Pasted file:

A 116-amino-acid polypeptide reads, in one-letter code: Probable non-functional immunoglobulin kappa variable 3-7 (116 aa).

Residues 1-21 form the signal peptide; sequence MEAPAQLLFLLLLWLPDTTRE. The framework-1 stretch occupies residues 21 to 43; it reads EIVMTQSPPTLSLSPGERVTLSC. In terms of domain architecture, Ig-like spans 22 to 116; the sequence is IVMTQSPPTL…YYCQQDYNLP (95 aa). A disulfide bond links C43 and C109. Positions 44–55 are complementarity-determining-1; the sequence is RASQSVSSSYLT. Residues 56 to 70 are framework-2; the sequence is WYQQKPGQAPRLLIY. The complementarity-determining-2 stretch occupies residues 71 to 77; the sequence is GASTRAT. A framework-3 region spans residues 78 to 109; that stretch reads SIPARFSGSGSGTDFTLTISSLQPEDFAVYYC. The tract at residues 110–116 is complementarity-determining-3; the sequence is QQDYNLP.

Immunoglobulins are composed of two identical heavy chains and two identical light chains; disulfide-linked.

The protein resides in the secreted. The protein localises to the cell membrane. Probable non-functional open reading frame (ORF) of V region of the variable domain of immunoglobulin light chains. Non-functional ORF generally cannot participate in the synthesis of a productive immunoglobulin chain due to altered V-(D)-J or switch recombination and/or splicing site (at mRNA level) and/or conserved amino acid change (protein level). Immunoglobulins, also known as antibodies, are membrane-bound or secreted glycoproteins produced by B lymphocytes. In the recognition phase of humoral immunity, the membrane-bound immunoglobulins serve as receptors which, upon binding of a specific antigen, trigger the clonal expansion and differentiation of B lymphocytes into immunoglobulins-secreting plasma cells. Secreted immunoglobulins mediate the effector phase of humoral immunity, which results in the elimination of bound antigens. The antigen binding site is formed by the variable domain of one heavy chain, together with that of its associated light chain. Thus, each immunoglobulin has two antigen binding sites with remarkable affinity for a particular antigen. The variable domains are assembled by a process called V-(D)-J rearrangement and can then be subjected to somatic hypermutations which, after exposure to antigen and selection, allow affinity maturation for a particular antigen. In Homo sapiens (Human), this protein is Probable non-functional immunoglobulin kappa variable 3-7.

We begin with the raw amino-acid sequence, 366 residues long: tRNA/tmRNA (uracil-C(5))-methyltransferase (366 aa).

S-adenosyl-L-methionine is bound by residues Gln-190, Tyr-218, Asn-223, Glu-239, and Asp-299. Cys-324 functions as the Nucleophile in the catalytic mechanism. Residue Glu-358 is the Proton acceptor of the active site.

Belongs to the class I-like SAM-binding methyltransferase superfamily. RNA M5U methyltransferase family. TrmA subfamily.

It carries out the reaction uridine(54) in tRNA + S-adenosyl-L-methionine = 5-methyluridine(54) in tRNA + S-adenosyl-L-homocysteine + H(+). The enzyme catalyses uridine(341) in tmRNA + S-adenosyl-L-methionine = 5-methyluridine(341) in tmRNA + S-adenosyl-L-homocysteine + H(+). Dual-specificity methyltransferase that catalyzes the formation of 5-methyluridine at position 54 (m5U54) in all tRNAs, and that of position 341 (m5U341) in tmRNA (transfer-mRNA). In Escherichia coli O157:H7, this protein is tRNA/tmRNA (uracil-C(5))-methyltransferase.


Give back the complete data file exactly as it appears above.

A 116-amino-acid polypeptide reads, in one-letter code: Probable non-functional immunoglobulin kappa variable 3-7 (116 aa).

Residues 1-21 form the signal peptide; sequence MEAPAQLLFLLLLWLPDTTRE. The framework-1 stretch occupies residues 21 to 43; it reads EIVMTQSPPTLSLSPGERVTLSC. In terms of domain architecture, Ig-like spans 22 to 116; the sequence is IVMTQSPPTL…YYCQQDYNLP (95 aa). A disulfide bond links C43 and C109. Positions 44–55 are complementarity-determining-1; the sequence is RASQSVSSSYLT. Residues 56 to 70 are framework-2; the sequence is WYQQKPGQAPRLLIY. The complementarity-determining-2 stretch occupies residues 71 to 77; the sequence is GASTRAT. A framework-3 region spans residues 78 to 109; that stretch reads SIPARFSGSGSGTDFTLTISSLQPEDFAVYYC. The tract at residues 110–116 is complementarity-determining-3; the sequence is QQDYNLP.

Immunoglobulins are composed of two identical heavy chains and two identical light chains; disulfide-linked.

The protein resides in the secreted. The protein localises to the cell membrane. Probable non-functional open reading frame (ORF) of V region of the variable domain of immunoglobulin light chains. Non-functional ORF generally cannot participate in the synthesis of a productive immunoglobulin chain due to altered V-(D)-J or switch recombination and/or splicing site (at mRNA level) and/or conserved amino acid change (protein level). Immunoglobulins, also known as antibodies, are membrane-bound or secreted glycoproteins produced by B lymphocytes. In the recognition phase of humoral immunity, the membrane-bound immunoglobulins serve as receptors which, upon binding of a specific antigen, trigger the clonal expansion and differentiation of B lymphocytes into immunoglobulins-secreting plasma cells. Secreted immunoglobulins mediate the effector phase of humoral immunity, which results in the elimination of bound antigens. The antigen binding site is formed by the variable domain of one heavy chain, together with that of its associated light chain. Thus, each immunoglobulin has two antigen binding sites with remarkable affinity for a particular antigen. The variable domains are assembled by a process called V-(D)-J rearrangement and can then be subjected to somatic hypermutations which, after exposure to antigen and selection, allow affinity maturation for a particular antigen. In Homo sapiens (Human), this protein is Probable non-functional immunoglobulin kappa variable 3-7.

We begin with the raw amino-acid sequence, 366 residues long: tRNA/tmRNA (uracil-C(5))-methyltransferase (366 aa).

S-adenosyl-L-methionine is bound by residues Gln-190, Tyr-218, Asn-223, Glu-239, and Asp-299. Cys-324 functions as the Nucleophile in the catalytic mechanism. Residue Glu-358 is the Proton acceptor of the active site.

Belongs to the class I-like SAM-binding methyltransferase superfamily. RNA M5U methyltransferase family. TrmA subfamily.

It carries out the reaction uridine(54) in tRNA + S-adenosyl-L-methionine = 5-methyluridine(54) in tRNA + S-adenosyl-L-homocysteine + H(+). The enzyme catalyses uridine(341) in tmRNA + S-adenosyl-L-methionine = 5-methyluridine(341) in tmRNA + S-adenosyl-L-homocysteine + H(+). Dual-specificity methyltransferase that catalyzes the formation of 5-methyluridine at position 54 (m5U54) in all tRNAs, and that of position 341 (m5U341) in tmRNA (transfer-mRNA). In Escherichia coli O157:H7, this protein is tRNA/tmRNA (uracil-C(5))-methyltransferase.